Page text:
NBC News Opens The Checkbook For Journalism
NBC News is under fire for so-called "checkbook journalism" as the peacock network offered over $100,000 for the exclusive footage of the mid-air collision of two skydiving planes. NBC News will also have exclusive interviews with the survivors of the spectacular crash.
$100,000 seems to be the going rate over at 30 Rock as it is the same amount cited in reports over another instance of "pay-for-say" news involving NBC paying Hannah Anderson for her personal story of being kidnapped by a family friend who killed her mother and brother.
A spokesperson at NBC News defended the Anderson story saying they merely paid her for exclusive "footage and personal material." They used the same rationale for the plane crash interviews. "Our licensing of this footage is standard industry practice and is the result of a very competitive process with other major broadcast outlets,” a spokesperson said.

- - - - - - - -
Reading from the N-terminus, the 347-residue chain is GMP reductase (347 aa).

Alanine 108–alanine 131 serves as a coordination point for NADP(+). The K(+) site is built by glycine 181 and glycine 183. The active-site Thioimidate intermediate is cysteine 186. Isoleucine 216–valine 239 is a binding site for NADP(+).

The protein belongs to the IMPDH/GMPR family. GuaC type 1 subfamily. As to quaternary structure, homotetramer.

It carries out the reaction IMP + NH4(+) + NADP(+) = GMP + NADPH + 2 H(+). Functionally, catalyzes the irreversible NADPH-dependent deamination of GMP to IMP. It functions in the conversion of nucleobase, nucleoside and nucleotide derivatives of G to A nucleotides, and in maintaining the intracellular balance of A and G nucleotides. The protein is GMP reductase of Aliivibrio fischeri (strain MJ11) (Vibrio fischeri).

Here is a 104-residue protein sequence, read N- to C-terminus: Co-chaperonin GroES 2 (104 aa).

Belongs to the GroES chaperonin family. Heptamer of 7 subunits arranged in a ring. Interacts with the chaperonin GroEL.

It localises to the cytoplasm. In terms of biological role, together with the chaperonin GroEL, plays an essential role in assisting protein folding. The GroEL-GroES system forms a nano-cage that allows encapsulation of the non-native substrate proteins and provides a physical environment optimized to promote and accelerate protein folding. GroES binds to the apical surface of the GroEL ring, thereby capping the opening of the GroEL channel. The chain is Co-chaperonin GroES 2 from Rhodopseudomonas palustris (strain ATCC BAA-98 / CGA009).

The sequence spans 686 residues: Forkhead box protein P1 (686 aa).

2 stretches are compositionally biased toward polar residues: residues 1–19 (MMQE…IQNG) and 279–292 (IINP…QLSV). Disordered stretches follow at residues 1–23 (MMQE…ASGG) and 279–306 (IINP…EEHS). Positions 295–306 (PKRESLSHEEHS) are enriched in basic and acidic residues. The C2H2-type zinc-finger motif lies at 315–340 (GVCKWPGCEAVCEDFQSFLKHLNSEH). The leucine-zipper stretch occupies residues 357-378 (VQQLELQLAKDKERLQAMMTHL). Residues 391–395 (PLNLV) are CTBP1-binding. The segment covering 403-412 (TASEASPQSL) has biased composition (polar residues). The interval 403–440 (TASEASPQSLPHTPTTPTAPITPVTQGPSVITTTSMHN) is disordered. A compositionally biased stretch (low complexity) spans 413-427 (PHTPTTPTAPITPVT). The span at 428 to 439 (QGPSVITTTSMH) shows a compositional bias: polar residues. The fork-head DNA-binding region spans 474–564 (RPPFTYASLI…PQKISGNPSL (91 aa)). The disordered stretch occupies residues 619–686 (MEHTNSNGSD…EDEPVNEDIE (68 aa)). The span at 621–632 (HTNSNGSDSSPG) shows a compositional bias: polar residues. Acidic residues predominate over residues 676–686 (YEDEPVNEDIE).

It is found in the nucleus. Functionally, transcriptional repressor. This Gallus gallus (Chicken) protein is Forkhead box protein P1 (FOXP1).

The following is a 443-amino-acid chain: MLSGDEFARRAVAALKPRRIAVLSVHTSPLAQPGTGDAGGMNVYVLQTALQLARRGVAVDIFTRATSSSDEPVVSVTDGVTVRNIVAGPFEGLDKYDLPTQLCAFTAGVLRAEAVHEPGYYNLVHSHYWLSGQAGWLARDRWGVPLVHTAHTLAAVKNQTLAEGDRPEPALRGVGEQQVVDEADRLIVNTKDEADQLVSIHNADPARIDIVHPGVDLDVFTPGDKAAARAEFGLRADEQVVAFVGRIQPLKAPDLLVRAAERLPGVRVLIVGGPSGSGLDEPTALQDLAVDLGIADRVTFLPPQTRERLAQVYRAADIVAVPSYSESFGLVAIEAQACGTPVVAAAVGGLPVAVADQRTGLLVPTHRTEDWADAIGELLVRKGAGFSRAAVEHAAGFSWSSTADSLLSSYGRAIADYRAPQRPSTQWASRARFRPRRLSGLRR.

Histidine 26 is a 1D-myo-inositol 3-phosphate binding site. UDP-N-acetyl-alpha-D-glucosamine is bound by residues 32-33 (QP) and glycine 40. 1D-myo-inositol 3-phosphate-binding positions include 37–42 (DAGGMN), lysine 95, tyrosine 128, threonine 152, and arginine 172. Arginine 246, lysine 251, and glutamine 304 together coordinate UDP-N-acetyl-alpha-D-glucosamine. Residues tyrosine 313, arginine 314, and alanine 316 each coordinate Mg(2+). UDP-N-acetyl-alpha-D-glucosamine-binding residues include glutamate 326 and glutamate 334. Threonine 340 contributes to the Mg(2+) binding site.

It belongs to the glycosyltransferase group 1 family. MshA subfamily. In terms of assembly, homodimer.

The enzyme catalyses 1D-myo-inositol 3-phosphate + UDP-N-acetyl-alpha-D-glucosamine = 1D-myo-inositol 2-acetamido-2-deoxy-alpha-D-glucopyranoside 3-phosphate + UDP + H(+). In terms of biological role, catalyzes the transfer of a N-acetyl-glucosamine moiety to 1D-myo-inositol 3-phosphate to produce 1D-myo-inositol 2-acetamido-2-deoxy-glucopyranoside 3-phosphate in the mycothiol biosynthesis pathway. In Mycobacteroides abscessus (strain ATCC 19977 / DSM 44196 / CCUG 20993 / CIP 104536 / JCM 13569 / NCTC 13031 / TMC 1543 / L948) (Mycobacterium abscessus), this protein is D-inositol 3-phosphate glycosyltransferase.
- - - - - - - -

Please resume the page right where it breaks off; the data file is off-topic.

The pattern of behavior is raising charges of "checkbook journalism":
The controversial practice has created problems for television networks before, and some news divisions, such as ABC, have sworn it off entirely after receiving criticism for handing over money to interview subjects.
The Post said that NBC would not confirm the exact amount given, but that it does exceed six figures.
The group of six skydivers and two pilots will appear on Tuesday morning's "Today," "Nightly News with Brian Williams,” and "Dateline NBC."
In another remarkable revelation from NBC News, apparently their cable network, MSNBC, actually pays Al Sharpton to host a show every night.